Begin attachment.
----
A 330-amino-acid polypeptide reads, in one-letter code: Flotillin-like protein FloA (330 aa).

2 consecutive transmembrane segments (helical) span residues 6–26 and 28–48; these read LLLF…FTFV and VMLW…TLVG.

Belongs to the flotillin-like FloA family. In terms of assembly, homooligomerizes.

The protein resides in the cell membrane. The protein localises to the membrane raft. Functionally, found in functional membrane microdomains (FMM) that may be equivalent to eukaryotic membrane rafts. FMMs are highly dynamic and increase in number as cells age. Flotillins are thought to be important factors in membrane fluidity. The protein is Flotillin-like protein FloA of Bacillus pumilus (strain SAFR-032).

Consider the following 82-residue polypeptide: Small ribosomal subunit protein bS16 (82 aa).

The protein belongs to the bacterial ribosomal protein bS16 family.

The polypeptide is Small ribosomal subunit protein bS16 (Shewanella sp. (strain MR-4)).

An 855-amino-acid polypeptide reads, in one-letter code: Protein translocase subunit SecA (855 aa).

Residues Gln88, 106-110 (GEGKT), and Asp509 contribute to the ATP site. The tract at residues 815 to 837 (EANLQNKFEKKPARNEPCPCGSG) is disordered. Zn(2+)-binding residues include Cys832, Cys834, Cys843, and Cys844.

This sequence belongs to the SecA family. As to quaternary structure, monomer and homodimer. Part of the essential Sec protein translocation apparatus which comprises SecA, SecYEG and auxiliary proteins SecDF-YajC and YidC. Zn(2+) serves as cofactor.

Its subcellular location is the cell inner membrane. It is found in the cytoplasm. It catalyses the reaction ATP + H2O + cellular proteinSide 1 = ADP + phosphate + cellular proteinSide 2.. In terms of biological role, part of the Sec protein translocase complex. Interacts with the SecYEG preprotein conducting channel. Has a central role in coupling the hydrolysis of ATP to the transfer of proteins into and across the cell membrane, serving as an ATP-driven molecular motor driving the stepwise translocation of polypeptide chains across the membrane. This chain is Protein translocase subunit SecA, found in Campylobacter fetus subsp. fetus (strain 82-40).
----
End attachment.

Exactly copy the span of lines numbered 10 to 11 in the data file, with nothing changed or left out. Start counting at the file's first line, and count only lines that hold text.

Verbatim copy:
This sequence belongs to the SecA family. As to quaternary structure, monomer and homodimer. Part of the essential Sec protein translocation apparatus which comprises SecA, SecYEG and auxiliary proteins SecDF-YajC and YidC. Zn(2+) serves as cofactor.

Its subcellular location is the cell inner membrane. It is found in the cytoplasm. It catalyses the reaction ATP + H2O + cellular proteinSide 1 = ADP + phosphate + cellular proteinSide 2.. In terms of biological role, part of the Sec protein translocase complex. Interacts with the SecYEG preprotein conducting channel. Has a central role in coupling the hydrolysis of ATP to the transfer of proteins into and across the cell membrane, serving as an ATP-driven molecular motor driving the stepwise translocation of polypeptide chains across the membrane. This chain is Protein translocase subunit SecA, found in Campylobacter fetus subsp. fetus (strain 82-40).